MtGox could know which coins are stolen but i doubt they would block any exchange with them, after all they profit from the exchange.

Many of the coins are still accounted for in large numbers (at least yesterday)

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rezin777
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June 16, 2011, 01:16:58 PM
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Thats no ones cocern. If you're going to say someone can't use their money how they like because you think it's stolen, you may as well go back to using government issued, tracable, fiat money.

Stop trying to kill freedom.

I think you should read his post. He didn't say anything that resembles what you are talking about.

Basically he's asking if a bunch of coins are being used to stabilize the exchange rate. He's also asking if it is the allegedly stolen coins specifically.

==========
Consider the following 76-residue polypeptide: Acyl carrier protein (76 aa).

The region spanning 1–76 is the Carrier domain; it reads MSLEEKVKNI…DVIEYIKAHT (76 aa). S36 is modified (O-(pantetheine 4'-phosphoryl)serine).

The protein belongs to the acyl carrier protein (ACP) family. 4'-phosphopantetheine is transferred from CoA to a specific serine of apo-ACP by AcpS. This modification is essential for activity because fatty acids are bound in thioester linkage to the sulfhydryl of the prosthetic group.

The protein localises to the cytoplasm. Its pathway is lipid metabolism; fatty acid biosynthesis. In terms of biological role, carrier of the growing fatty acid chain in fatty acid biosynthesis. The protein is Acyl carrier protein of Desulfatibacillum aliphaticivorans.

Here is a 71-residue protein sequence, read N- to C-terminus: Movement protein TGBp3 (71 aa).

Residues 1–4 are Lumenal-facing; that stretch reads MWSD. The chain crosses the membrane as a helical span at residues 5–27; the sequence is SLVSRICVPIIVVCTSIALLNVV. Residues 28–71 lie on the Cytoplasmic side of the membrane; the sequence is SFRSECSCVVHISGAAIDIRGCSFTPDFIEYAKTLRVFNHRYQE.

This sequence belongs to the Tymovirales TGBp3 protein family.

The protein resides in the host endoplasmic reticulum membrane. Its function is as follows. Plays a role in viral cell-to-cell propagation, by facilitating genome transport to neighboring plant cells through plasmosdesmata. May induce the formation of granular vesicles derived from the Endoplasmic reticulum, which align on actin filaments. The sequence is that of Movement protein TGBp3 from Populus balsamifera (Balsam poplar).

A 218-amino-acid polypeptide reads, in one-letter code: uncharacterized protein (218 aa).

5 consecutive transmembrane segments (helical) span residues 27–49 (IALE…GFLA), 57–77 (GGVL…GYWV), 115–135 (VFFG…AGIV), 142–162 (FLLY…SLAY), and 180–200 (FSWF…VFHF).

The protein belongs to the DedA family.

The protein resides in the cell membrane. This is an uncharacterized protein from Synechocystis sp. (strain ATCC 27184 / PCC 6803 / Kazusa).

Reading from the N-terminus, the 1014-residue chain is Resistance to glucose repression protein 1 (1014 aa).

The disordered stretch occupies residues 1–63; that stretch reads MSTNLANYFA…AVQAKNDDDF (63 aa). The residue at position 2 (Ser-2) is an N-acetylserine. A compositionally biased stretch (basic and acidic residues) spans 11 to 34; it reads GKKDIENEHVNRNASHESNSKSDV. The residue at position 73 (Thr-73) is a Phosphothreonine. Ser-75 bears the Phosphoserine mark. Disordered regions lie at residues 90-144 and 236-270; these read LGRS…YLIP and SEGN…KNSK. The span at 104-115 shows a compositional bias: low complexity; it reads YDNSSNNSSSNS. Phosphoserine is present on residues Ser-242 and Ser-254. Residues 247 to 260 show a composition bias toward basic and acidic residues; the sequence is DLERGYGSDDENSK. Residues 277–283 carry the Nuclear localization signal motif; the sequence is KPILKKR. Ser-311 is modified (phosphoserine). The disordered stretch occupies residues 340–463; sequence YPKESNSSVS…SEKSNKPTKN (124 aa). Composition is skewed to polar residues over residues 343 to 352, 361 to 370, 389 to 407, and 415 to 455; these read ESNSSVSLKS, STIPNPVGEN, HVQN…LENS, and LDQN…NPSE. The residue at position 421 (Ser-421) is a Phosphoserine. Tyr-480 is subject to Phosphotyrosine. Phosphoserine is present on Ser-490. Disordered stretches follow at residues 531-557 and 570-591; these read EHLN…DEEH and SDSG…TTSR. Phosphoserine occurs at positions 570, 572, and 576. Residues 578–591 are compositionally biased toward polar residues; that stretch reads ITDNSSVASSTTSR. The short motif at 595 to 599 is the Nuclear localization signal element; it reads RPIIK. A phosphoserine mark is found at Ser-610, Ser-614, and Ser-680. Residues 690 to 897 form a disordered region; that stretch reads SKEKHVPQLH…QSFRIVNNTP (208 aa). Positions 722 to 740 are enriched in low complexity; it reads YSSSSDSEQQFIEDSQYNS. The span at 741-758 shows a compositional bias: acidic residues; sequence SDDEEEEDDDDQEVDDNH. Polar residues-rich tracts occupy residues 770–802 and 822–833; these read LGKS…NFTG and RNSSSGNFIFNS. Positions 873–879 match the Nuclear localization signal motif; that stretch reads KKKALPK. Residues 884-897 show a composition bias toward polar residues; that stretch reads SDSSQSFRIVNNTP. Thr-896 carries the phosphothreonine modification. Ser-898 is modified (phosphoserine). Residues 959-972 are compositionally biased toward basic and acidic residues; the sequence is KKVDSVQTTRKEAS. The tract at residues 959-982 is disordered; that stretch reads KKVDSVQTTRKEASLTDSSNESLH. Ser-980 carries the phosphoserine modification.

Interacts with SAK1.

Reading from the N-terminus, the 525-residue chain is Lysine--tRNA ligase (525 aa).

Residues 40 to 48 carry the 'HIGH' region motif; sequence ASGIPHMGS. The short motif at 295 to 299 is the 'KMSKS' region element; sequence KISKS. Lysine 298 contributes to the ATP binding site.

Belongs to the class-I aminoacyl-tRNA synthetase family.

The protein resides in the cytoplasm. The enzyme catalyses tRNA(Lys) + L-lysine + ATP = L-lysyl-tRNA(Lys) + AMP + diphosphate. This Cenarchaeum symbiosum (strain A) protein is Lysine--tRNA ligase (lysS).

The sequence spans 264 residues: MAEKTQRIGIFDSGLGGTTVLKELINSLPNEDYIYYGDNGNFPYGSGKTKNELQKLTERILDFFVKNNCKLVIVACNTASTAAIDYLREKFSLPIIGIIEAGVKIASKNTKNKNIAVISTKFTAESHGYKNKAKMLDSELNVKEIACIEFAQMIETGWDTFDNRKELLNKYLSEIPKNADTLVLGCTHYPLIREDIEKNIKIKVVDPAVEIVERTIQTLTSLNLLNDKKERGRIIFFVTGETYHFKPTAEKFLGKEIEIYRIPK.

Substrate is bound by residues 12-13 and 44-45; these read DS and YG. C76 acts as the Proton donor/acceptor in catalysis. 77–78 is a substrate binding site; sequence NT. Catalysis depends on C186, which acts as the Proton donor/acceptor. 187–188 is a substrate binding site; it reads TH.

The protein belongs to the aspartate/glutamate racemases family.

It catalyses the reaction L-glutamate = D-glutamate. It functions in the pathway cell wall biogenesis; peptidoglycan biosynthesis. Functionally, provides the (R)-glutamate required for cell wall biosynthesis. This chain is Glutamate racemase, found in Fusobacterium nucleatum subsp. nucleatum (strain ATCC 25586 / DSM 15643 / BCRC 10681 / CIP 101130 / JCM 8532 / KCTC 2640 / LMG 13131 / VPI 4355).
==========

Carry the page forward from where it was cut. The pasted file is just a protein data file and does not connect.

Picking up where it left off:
To answer the OP, I don't think 25,000 coins could stabilize the price for this long.
relative
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June 16, 2011, 01:25:05 PM
 #6

I think from the blockchain it very much looks like they are sold, but there are also still large amounts unspent so it is doubtful this is limiting the price at 20.
but other amounts are split up in very arbitrary and sometimes very small amounts.

considering there is almost no bitcoin economy, either this is done by an exchange or the thief deliberately tries to make it look like an exchange.


if I was the victim I would provide Mt. Gox with a list of addresses and ask them to save the identity of outgoing transfers with these. so once the victim has provided proof to the police these can be obtained.